A page from the "Causes of Color" exhibit...
What does our eye see in different lights?
You’ve probably experienced the inviting warmth of a living room and the harsh coldness of, say, a doctor’s office. What you see (and how you interpret it) often depends upon the source of light.
What we see depends on the illuminant. The most common type of light is the standard tungsten light bulb. Halogen light and candlelight are very similar, with halogen having a slightly steeper onset in the short-wave region, and candlelight having a concave, almost exponentially rising curve. When electric current passes through the gas of a fluorescent light, it produces ultraviolet light, which strikes a phosphor coating, making it fluoresce. An overcast sky creates a different kind of light. The light of a blue sky has a flatter spectrum across all wavelengths, whereas the light coming from grey clouds at midday is more intense in the middle and long-wave regions than in the short-wave region. Dips occurring at 690, 730 and 760 nm are typical for all daylight spectra and probably indicate the absorption spectra of compounds such as water. An additional kind of lamp, used frequently in offices, stores, and to light public spaces, is the vapor lamp. Vapor lamps contain a gas under low pressure, but the gas glows with visible light when electricity passes though it. The color of the light depends on the gas. The first electric lamps, arc lamps, were first developed in the early 1800s. Later in the 19th century, the filament light bulb and the vapor lamp were developed. See the sections on incandescent light bulbs, vapor lamps, and color constancy for more information.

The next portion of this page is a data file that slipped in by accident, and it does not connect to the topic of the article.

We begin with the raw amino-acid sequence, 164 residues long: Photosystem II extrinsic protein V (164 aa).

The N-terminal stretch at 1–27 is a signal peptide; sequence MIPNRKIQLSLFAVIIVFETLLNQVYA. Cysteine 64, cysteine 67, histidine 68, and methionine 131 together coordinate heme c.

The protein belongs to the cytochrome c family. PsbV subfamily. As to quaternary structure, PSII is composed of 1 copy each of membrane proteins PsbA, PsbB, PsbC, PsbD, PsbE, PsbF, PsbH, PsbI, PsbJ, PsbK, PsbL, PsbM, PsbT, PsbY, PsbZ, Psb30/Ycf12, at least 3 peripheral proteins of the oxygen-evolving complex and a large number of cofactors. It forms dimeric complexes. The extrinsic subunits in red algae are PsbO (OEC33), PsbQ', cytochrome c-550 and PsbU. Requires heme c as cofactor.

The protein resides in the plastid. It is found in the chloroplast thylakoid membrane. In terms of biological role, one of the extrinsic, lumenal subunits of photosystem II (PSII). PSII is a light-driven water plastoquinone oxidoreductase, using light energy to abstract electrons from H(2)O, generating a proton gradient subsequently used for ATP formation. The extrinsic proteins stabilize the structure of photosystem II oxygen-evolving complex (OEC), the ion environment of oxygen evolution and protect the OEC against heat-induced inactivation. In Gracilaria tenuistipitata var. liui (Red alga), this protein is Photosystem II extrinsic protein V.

Following is a summary of the colors seen in the light box above.